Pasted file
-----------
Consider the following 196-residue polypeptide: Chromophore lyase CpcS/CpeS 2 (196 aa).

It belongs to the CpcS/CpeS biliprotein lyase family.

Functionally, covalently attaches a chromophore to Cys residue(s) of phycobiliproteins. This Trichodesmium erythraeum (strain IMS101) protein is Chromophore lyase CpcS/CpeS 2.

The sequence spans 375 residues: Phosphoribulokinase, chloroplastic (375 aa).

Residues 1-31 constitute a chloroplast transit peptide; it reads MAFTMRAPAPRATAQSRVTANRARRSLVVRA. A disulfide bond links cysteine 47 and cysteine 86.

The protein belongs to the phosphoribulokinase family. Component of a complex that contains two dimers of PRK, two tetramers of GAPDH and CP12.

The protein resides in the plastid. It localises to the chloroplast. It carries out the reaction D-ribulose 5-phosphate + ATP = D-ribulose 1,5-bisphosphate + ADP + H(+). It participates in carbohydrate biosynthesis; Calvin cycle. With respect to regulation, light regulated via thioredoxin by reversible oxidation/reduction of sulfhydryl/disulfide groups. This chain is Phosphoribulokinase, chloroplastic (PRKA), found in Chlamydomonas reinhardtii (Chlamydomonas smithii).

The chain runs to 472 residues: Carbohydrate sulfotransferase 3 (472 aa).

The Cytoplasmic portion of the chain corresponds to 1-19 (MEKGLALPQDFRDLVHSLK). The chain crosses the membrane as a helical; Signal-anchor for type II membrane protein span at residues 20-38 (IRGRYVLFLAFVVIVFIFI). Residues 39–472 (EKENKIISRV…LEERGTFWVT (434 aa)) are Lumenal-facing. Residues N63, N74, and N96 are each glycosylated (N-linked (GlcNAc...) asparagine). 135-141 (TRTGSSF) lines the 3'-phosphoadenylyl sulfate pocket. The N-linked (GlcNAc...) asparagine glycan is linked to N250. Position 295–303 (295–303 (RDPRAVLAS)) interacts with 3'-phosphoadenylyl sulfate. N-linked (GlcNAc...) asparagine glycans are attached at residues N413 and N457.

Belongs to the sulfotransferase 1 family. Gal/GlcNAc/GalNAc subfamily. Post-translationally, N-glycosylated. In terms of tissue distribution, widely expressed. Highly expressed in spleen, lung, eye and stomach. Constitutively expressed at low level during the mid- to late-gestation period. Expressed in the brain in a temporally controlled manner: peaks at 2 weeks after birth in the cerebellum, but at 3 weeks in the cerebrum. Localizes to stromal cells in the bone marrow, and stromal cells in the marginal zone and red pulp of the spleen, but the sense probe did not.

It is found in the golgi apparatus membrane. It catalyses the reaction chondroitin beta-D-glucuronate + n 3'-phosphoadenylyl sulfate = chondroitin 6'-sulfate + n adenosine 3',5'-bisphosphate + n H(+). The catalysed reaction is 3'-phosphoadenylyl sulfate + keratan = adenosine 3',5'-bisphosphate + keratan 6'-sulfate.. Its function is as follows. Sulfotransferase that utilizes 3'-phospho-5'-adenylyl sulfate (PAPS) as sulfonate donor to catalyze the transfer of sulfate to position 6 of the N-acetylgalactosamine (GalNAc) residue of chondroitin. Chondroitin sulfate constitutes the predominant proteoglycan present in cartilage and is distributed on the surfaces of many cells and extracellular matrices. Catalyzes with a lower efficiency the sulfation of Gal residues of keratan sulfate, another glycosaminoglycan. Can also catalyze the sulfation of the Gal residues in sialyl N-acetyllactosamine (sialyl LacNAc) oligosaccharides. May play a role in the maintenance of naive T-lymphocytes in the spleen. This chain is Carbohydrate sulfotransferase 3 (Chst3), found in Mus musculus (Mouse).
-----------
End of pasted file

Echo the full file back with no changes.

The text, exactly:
Consider the following 196-residue polypeptide: Chromophore lyase CpcS/CpeS 2 (196 aa).

It belongs to the CpcS/CpeS biliprotein lyase family.

Functionally, covalently attaches a chromophore to Cys residue(s) of phycobiliproteins. This Trichodesmium erythraeum (strain IMS101) protein is Chromophore lyase CpcS/CpeS 2.

The sequence spans 375 residues: Phosphoribulokinase, chloroplastic (375 aa).

Residues 1-31 constitute a chloroplast transit peptide; it reads MAFTMRAPAPRATAQSRVTANRARRSLVVRA. A disulfide bond links cysteine 47 and cysteine 86.

The protein belongs to the phosphoribulokinase family. Component of a complex that contains two dimers of PRK, two tetramers of GAPDH and CP12.

The protein resides in the plastid. It localises to the chloroplast. It carries out the reaction D-ribulose 5-phosphate + ATP = D-ribulose 1,5-bisphosphate + ADP + H(+). It participates in carbohydrate biosynthesis; Calvin cycle. With respect to regulation, light regulated via thioredoxin by reversible oxidation/reduction of sulfhydryl/disulfide groups. This chain is Phosphoribulokinase, chloroplastic (PRKA), found in Chlamydomonas reinhardtii (Chlamydomonas smithii).

The chain runs to 472 residues: Carbohydrate sulfotransferase 3 (472 aa).

The Cytoplasmic portion of the chain corresponds to 1-19 (MEKGLALPQDFRDLVHSLK). The chain crosses the membrane as a helical; Signal-anchor for type II membrane protein span at residues 20-38 (IRGRYVLFLAFVVIVFIFI). Residues 39–472 (EKENKIISRV…LEERGTFWVT (434 aa)) are Lumenal-facing. Residues N63, N74, and N96 are each glycosylated (N-linked (GlcNAc...) asparagine). 135-141 (TRTGSSF) lines the 3'-phosphoadenylyl sulfate pocket. The N-linked (GlcNAc...) asparagine glycan is linked to N250. Position 295–303 (295–303 (RDPRAVLAS)) interacts with 3'-phosphoadenylyl sulfate. N-linked (GlcNAc...) asparagine glycans are attached at residues N413 and N457.

Belongs to the sulfotransferase 1 family. Gal/GlcNAc/GalNAc subfamily. Post-translationally, N-glycosylated. In terms of tissue distribution, widely expressed. Highly expressed in spleen, lung, eye and stomach. Constitutively expressed at low level during the mid- to late-gestation period. Expressed in the brain in a temporally controlled manner: peaks at 2 weeks after birth in the cerebellum, but at 3 weeks in the cerebrum. Localizes to stromal cells in the bone marrow, and stromal cells in the marginal zone and red pulp of the spleen, but the sense probe did not.

It is found in the golgi apparatus membrane. It catalyses the reaction chondroitin beta-D-glucuronate + n 3'-phosphoadenylyl sulfate = chondroitin 6'-sulfate + n adenosine 3',5'-bisphosphate + n H(+). The catalysed reaction is 3'-phosphoadenylyl sulfate + keratan = adenosine 3',5'-bisphosphate + keratan 6'-sulfate.. Its function is as follows. Sulfotransferase that utilizes 3'-phospho-5'-adenylyl sulfate (PAPS) as sulfonate donor to catalyze the transfer of sulfate to position 6 of the N-acetylgalactosamine (GalNAc) residue of chondroitin. Chondroitin sulfate constitutes the predominant proteoglycan present in cartilage and is distributed on the surfaces of many cells and extracellular matrices. Catalyzes with a lower efficiency the sulfation of Gal residues of keratan sulfate, another glycosaminoglycan. Can also catalyze the sulfation of the Gal residues in sialyl N-acetyllactosamine (sialyl LacNAc) oligosaccharides. May play a role in the maintenance of naive T-lymphocytes in the spleen. This chain is Carbohydrate sulfotransferase 3 (Chst3), found in Mus musculus (Mouse).